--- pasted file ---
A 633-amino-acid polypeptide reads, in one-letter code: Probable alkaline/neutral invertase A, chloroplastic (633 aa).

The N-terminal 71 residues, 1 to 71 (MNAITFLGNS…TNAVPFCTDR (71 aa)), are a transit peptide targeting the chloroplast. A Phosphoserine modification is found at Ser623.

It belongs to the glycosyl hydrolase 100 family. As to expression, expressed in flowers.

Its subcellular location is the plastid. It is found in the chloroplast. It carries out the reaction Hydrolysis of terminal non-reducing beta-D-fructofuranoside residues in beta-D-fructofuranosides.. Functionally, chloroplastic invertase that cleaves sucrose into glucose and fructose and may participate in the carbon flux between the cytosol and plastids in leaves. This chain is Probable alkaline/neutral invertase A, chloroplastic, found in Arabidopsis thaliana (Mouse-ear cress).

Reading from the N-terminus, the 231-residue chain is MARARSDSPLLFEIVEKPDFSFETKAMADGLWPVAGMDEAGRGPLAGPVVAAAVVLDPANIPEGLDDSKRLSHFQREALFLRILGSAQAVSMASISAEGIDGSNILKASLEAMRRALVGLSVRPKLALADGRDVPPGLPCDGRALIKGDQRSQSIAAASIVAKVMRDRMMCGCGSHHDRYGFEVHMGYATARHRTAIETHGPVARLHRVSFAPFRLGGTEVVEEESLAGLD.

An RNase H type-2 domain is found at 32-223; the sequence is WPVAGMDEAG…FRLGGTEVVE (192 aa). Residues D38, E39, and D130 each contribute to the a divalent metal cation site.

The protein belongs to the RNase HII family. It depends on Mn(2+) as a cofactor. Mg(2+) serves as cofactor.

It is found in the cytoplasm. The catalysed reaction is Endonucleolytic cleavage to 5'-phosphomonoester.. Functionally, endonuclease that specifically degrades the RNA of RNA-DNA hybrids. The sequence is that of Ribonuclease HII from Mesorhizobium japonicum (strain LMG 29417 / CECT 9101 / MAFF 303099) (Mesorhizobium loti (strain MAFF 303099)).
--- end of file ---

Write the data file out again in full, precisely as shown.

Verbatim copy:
A 633-amino-acid polypeptide reads, in one-letter code: Probable alkaline/neutral invertase A, chloroplastic (633 aa).

The N-terminal 71 residues, 1 to 71 (MNAITFLGNS…TNAVPFCTDR (71 aa)), are a transit peptide targeting the chloroplast. A Phosphoserine modification is found at Ser623.

It belongs to the glycosyl hydrolase 100 family. As to expression, expressed in flowers.

Its subcellular location is the plastid. It is found in the chloroplast. It carries out the reaction Hydrolysis of terminal non-reducing beta-D-fructofuranoside residues in beta-D-fructofuranosides.. Functionally, chloroplastic invertase that cleaves sucrose into glucose and fructose and may participate in the carbon flux between the cytosol and plastids in leaves. This chain is Probable alkaline/neutral invertase A, chloroplastic, found in Arabidopsis thaliana (Mouse-ear cress).

Reading from the N-terminus, the 231-residue chain is MARARSDSPLLFEIVEKPDFSFETKAMADGLWPVAGMDEAGRGPLAGPVVAAAVVLDPANIPEGLDDSKRLSHFQREALFLRILGSAQAVSMASISAEGIDGSNILKASLEAMRRALVGLSVRPKLALADGRDVPPGLPCDGRALIKGDQRSQSIAAASIVAKVMRDRMMCGCGSHHDRYGFEVHMGYATARHRTAIETHGPVARLHRVSFAPFRLGGTEVVEEESLAGLD.

An RNase H type-2 domain is found at 32-223; the sequence is WPVAGMDEAG…FRLGGTEVVE (192 aa). Residues D38, E39, and D130 each contribute to the a divalent metal cation site.

The protein belongs to the RNase HII family. It depends on Mn(2+) as a cofactor. Mg(2+) serves as cofactor.

It is found in the cytoplasm. The catalysed reaction is Endonucleolytic cleavage to 5'-phosphomonoester.. Functionally, endonuclease that specifically degrades the RNA of RNA-DNA hybrids. The sequence is that of Ribonuclease HII from Mesorhizobium japonicum (strain LMG 29417 / CECT 9101 / MAFF 303099) (Mesorhizobium loti (strain MAFF 303099)).